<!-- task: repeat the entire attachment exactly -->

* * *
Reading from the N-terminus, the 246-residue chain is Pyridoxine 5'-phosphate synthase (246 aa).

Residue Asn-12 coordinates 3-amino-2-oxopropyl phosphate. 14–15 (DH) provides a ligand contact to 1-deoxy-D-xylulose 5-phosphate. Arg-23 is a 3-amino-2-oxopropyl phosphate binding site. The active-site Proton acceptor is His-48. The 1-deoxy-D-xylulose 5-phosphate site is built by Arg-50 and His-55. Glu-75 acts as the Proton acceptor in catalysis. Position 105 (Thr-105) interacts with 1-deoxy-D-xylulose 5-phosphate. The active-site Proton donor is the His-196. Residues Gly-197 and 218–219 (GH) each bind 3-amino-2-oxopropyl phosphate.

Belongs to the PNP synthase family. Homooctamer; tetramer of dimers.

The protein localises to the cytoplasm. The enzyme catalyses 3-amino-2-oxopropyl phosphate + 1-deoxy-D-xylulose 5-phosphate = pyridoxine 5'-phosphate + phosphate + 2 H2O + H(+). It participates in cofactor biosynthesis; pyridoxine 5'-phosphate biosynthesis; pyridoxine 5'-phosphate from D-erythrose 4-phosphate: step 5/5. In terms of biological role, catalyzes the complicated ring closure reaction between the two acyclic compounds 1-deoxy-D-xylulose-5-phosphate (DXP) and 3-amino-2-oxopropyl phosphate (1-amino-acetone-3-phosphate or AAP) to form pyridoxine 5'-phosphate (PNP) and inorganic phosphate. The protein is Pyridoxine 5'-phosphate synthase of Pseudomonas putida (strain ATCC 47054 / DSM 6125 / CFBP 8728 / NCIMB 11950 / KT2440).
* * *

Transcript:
Reading from the N-terminus, the 246-residue chain is Pyridoxine 5'-phosphate synthase (246 aa).

Residue Asn-12 coordinates 3-amino-2-oxopropyl phosphate. 14–15 (DH) provides a ligand contact to 1-deoxy-D-xylulose 5-phosphate. Arg-23 is a 3-amino-2-oxopropyl phosphate binding site. The active-site Proton acceptor is His-48. The 1-deoxy-D-xylulose 5-phosphate site is built by Arg-50 and His-55. Glu-75 acts as the Proton acceptor in catalysis. Position 105 (Thr-105) interacts with 1-deoxy-D-xylulose 5-phosphate. The active-site Proton donor is the His-196. Residues Gly-197 and 218–219 (GH) each bind 3-amino-2-oxopropyl phosphate.

Belongs to the PNP synthase family. Homooctamer; tetramer of dimers.

The protein localises to the cytoplasm. The enzyme catalyses 3-amino-2-oxopropyl phosphate + 1-deoxy-D-xylulose 5-phosphate = pyridoxine 5'-phosphate + phosphate + 2 H2O + H(+). It participates in cofactor biosynthesis; pyridoxine 5'-phosphate biosynthesis; pyridoxine 5'-phosphate from D-erythrose 4-phosphate: step 5/5. In terms of biological role, catalyzes the complicated ring closure reaction between the two acyclic compounds 1-deoxy-D-xylulose-5-phosphate (DXP) and 3-amino-2-oxopropyl phosphate (1-amino-acetone-3-phosphate or AAP) to form pyridoxine 5'-phosphate (PNP) and inorganic phosphate. The protein is Pyridoxine 5'-phosphate synthase of Pseudomonas putida (strain ATCC 47054 / DSM 6125 / CFBP 8728 / NCIMB 11950 / KT2440).